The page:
I’m waxing philosophic now. That means it’s time to wrap up. I couldn’t have asked for a better start to this mini-marathon. I’ll be sure to check out more Kurosawa as well. And look for Throne of Blood to appear in my new top 100 list later this year. Its spot is almost guaranteed.

Movie Review: The Hunger Games

The movie is huge. When my brother and I were getting popcorn at our 1pm showing on Saturday the guy working the counter said that the night showings were already sold out. The theater was running the film on 4 different screens. That’s crazy talk. It’s a date movie, a movie for the Twilight crowd, a movie for fans of the book, a movie for people that want to see young kids kill other young kids in brutally violent ways, a movie for everyone. And it’s pretty good, too.

The story is gladiators for the reality TV crowd, with a little dystopian future vibe. The tributes from each of the 12 districts of Panem (all between the ages of 12 and 18) fight to the death in a rigged arena for the pleasure of the Capitol audience and the hope-crushing of the rest of the citizens. A double whammy! Our hero, played quite well by Jennifer Lawrence, volunteers to be a tribute to save her little sister. She fights, she falls in love (?) and she comes to the inevitable conclusion. And that’s the problem with the film. For all of its pomp and circumstance (the bits at the Capitol before the Games begin are the highlights, showing just how silly and disconnected the privileged are) a lot of the film is a rote retelling of the book. The director (Gary Ross) doesn’t do anything to make the movie into a movie other than film the story as it is written in the book. The script was written in part by Suzanne Collins, the author of the book. This is why authors shouldn’t be allowed to adapt their own work for the screen. They are too hesitant to change things. There was nothing new, nothing that I didn’t already picture in my head when I read the book. Contrast this with the superb later films in the Harry Potter series which are faithful enough for the fans but maintain a cinematic quality that doesn’t exist in this version of The Hunger Games. It’s unfortunate, because the movie could have been great. Instead, it is just good. Pretty darn good, but not what it could have been. Luckily for us, however, it has made enough money to justify the two sequels, the second of which is by far the messiest book but also contains the most potential for a great film.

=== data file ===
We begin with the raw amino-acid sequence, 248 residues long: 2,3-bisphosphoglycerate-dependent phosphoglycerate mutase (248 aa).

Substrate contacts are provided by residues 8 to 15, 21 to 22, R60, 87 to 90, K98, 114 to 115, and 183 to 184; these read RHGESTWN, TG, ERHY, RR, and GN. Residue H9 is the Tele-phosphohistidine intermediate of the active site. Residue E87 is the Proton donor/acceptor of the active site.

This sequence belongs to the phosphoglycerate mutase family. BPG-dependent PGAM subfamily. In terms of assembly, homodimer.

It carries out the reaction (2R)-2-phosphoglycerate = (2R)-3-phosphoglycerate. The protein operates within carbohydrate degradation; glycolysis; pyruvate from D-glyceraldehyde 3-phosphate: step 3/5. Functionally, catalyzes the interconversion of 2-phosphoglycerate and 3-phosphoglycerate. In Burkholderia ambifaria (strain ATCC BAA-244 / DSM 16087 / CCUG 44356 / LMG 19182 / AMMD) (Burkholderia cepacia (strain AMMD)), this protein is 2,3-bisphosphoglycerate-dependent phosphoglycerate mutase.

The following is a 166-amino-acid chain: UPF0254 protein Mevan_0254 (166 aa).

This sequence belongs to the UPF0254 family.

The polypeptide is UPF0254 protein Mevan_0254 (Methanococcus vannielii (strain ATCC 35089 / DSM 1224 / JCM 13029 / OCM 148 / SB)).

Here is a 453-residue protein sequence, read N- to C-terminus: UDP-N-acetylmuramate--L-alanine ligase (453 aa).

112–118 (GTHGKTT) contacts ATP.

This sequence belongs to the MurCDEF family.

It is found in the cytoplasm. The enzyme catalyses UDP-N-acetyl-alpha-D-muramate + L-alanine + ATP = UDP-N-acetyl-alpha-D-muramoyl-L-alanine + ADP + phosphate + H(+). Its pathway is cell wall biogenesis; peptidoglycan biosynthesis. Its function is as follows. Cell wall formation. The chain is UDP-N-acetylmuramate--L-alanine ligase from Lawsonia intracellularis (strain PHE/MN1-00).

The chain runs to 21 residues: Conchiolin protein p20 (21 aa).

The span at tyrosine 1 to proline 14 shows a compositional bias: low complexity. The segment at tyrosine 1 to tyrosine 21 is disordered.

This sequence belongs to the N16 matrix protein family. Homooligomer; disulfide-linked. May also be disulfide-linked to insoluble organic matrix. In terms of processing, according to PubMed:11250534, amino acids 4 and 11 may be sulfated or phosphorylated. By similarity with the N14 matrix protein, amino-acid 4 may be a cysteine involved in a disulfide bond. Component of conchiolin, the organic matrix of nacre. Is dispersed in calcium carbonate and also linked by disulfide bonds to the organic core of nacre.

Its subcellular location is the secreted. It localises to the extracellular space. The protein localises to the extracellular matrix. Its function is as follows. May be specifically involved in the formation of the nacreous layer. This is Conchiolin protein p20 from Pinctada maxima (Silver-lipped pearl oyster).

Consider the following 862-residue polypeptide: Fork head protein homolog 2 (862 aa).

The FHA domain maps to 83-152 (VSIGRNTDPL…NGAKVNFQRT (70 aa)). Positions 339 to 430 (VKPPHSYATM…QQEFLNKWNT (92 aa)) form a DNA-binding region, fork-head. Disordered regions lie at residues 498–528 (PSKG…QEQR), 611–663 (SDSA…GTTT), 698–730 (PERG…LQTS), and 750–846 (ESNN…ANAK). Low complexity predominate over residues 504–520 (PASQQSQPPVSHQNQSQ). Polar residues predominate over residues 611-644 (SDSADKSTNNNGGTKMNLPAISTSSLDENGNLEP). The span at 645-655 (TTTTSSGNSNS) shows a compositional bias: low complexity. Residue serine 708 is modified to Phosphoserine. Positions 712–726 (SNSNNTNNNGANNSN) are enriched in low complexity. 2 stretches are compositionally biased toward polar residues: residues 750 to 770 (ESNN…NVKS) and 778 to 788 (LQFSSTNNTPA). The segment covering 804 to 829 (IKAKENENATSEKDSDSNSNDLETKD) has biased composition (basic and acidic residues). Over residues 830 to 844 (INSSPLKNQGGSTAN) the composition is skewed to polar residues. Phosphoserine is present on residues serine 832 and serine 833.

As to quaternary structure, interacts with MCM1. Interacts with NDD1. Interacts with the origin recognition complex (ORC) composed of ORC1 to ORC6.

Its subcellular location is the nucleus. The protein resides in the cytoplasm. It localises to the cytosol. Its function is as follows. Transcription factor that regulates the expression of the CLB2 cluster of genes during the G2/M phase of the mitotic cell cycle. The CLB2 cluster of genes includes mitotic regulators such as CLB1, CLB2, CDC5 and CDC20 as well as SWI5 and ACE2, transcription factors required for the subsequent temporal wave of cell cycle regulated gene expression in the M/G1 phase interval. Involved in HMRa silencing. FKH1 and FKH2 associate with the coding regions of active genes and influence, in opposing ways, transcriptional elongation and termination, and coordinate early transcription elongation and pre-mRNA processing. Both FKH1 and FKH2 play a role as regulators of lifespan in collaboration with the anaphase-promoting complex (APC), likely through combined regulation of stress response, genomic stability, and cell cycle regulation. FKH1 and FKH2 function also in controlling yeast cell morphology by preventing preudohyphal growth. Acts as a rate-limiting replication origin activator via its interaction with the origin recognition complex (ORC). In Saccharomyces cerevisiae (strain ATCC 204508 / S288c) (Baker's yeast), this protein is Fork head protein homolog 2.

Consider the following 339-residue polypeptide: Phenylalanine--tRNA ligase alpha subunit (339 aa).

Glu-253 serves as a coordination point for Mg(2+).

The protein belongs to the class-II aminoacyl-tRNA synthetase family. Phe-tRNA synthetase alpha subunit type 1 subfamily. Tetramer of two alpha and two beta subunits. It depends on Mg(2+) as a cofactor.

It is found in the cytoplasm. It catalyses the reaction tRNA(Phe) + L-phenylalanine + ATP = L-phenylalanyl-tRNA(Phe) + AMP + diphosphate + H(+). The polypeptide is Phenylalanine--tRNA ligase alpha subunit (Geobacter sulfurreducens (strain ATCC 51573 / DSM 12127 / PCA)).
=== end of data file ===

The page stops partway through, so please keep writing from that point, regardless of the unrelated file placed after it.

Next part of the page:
When I wrote my top 100 list last summer I talked a bit about messterpieces when I wrote about Thirst. What this movie could have used is some messiness. Yeah, it tries to get there with the near constant use of the shaky-cam, but even that is calculated to show just enough of the brutality to get the idea but not enough to get an R rating. The sense of urgency and dread is there, but not capitalized on. Only one scene really stood out to me once the Games got rolling. It’s a death scene and it is beautiful. The action stops, the film shows you something you didn’t see in the book (at least, not in the first book), the camera work drifts and floats around, and it all adds up to something wonderful. Why isn’t there more of this in the film? Where’s the feeling? I’m constantly being told that the stakes are high and everybody is sad, but this is the only scene where I feel it.

As I write this Harry Potter and the Deathly Hallows Pt. 1 is playing in the background. That’s an adaptation done right. That get’s the excitement of the battles, the sadness of the situation, the cinematic-ness of a movie. There are invented scenes and animation breaks. Yates goes all out to bring this world to life. What The Hunger Games could have used is a scene like the one where Harry and Hermione dance to a Nick Cave song. We need more connection to the characters, and we need to see them be people. Let The Hunger Games be a lesson on how extremely faithful adaptations will end up being only pretty good at best. The screen needs something different than the page. They are different media, allow them to be told in different ways.

Placing the blame, a ramble

I’m very manipulative towards directors. My theory is that everyone on the set is directing the film, we’re all receiving art messages from the universe on how we should do the film. – Jeff Bridges

I recently started to read the Guillermo del Toro/Chuck Hogan book The Strain. It got me thinking, who gets the blame for things where more than one artist contributes to a work? I think singer/songwriters and authors are generally the only people in the media arts that get to claim sole authorship, but what happens when you have multiple writers on one book, or when a band writes a song together? And what about movies? There’s a saying that a film is made three times, the first in script form, then during shooting, and finally in the editing room, so who gets to claim credit for what?